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Date:      Mon, 07 Dec 2015 14:49:11 -0600
From:      Brandon J. Wandersee <>
To:        Paul Stuffins <>
Subject:   Re: Migrating to FreeBSD from Debian
Message-ID:  <86io4a6l2w.fsf@WorkBox.Home>
In-Reply-To: <>
References:  <>

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Paul Stuffins writes:

> Hi Everybody,
> As 2016 is fast approaching I want to finally move to FreeBSD and stay with
> FreeBSD, so my question is, what is the best or most efficient way of
> upgrading all ports on a FreeBSD machine?

Right, so since this kinda derailed quickly, I'll try to answer this
clearly and comprehensively. I moved from Arch Linux to FreeBSD myself
just over a year ago, so I'll try to iron some things out for you, since
it took me some time to sort all this out myself and I sympathize.

The package package manager isn't drastically different from pacman or
dpkg/apt, so you should find understanding it pretty easy. Just read the
man pages and the relevant section of the Handbook for the
basics. Beyond that, though, there are some characteristics of the
packages and repository that need to be understood. First, in almost
every case a single port is built into a single package with a fairly
sane set of default options. Even in cases where multiple versions of an
application exist--such as Emacs--there is a corresponding port with a
different set of options. So if you're lucky, you'll be able to use
packages for everything you need. If there's any application built
without an option you want, you'll have to build it from the ports tree.

This raises some caveats. For one thing, while packages are built and
the repository updated several times a week (up from just two or three
times a week when I first started--great work, folks), as of now it's
not a continuous process. This means the ports tree (which works by a
rolling-release model) is always a few hours to a couple days ahead of
what you'll find in the repository, raising the possibility of
dependency conflicts if you mix ports with precompiled packages. For
another, if you try upgrading your binary packages using `pkg update &&
pkg upgrade`, pkg(8) will also replace your personally compiled ports
with the most recent default versions found in the package repository.

There are two ways to avoid these issues. If you just have, say, two or
three ports to manage, you can use pkg-lock(8) to prevent pkg(8) from
messing with your ports. You can then upgrade your packages as usual,
and then use ports-mgmt/portmaster or ports-mgmt/portupgrade to upgrade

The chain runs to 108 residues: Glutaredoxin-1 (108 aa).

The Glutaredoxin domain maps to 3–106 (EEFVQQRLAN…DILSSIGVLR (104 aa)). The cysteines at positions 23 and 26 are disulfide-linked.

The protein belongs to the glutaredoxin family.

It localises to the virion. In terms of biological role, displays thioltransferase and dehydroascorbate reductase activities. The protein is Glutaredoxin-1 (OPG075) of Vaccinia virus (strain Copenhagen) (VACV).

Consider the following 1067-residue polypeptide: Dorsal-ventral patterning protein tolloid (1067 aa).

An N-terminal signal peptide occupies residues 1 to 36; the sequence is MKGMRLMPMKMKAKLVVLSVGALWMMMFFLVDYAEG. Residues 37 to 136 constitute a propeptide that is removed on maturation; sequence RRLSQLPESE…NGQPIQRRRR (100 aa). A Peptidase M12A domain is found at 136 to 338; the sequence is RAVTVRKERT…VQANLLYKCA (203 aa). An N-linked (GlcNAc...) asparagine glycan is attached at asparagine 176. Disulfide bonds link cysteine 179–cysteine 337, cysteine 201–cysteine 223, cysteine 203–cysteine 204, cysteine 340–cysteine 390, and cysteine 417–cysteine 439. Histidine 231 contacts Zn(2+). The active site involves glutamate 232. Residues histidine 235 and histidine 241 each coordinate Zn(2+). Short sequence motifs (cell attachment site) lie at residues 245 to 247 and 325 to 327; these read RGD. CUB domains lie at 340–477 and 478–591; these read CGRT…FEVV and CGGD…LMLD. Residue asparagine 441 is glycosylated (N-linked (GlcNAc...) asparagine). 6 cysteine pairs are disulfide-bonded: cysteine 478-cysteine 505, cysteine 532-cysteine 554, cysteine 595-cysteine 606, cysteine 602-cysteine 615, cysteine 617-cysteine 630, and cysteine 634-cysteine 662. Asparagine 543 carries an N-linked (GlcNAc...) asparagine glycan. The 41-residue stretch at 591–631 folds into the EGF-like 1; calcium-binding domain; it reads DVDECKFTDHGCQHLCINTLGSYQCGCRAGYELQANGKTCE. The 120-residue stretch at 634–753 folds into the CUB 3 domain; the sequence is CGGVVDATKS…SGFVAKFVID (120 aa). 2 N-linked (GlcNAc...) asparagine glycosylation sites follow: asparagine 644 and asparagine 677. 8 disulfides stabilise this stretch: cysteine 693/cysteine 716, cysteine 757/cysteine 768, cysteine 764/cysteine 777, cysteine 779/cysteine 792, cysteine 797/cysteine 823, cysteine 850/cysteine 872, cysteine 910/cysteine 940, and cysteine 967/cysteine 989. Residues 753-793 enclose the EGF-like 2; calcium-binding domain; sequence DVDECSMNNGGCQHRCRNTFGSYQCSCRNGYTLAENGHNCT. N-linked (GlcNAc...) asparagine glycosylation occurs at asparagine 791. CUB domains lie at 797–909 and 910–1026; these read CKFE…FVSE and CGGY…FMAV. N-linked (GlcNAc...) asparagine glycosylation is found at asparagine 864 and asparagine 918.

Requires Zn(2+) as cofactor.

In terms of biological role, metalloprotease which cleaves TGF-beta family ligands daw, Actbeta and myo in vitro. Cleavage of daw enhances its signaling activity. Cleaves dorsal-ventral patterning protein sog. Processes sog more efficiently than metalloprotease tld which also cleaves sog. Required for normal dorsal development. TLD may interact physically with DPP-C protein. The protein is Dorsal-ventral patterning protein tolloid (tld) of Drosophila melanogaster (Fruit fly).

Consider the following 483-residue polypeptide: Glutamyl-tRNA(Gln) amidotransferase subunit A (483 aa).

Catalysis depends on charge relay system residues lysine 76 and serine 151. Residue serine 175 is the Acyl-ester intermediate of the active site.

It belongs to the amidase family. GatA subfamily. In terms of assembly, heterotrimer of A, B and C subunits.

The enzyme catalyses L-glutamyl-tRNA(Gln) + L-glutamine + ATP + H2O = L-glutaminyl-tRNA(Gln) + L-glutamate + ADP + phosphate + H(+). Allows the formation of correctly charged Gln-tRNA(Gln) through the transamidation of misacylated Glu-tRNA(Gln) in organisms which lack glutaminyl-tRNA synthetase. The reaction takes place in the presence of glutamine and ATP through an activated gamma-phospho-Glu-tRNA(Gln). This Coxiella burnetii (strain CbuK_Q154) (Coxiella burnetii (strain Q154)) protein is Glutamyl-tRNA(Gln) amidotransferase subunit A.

your ports afterward. This can be a little tedious, as (a) you'd need to
use Subversion to synchronize your local ports tree to the revision used
to build the most recent set of packages, which must be done manually;
and (b) you would need to use `pkg unlock` on your custom package before
upgrading them (but *after* upgrading your vanilla packages), and then
run `pkg lock` on them again after upgrading. So it would require
building some new habits. There are a couple sripts I've seen that are
supposed to synchronize your ports to the package repo automatically,
but last I checked they hadn't been updated for 10.2 and did not work

If you have more than a few ports to build, or don't mind waiting a few
months between package upgrades (you are a Debian user, after all), you
can just use the quarterly repository and ports tree, which are always
kept in sync and updated every three months. As of FreeBSD 10.2 the
quarterly package repository is used by default on new installs, and
fetching the quarterly ports tree with Subversion is easy enough (it's
in the same SVN repo as the main ports tree). So this is definitely the
easier way to go if you want to mix ports with packages.

Of course, if you have lots of ports you want to customize, you might
just skip packages entirely and stick with ports. In that case,
ports-mgmt/portmaster seems to be the semi-official way of handling
things. You'd just run `portmaster -a` to upgrade all installed
ports. If there are any new options available in a new version of the
port, portmaster will prompt you to check your options interactively
before continuing.

You could also use ports-mgmt/poudriere to build custom packages into a
locak repository; it's the same build system used for the official
package repository. Setting it up the first time takes a little work,
but it would allow you to build from either the rolling or quarterly
ports tree as you see fit, and updating is just a matter of fetching the
latest commit of whichever ports tree you're tracking and running the
build command. I use it myself, and love it. Poudriere is quicker and
more efficient than Portmaster on machines with plenty of RAM and
multi-core CPUs.

Since the ports system and package manager are tied to each other, once
a port is installed you can perform any actions you see fit on it using
pkg(8). It's all the same at that point. And as was already mentioned,
always make sure to read /usr/ports/UPDATING (or run `pkg updating`)
before proceeding to see announcements about any special measures that
need to be taken. Hope this all helps a bit.

   		      :: Brandon Wandersee ::
                  :: ::
'A common mistake that people make when trying to design something
completely foolproof is to underestimate the ingenuity of complete
                            			- Douglas Adams

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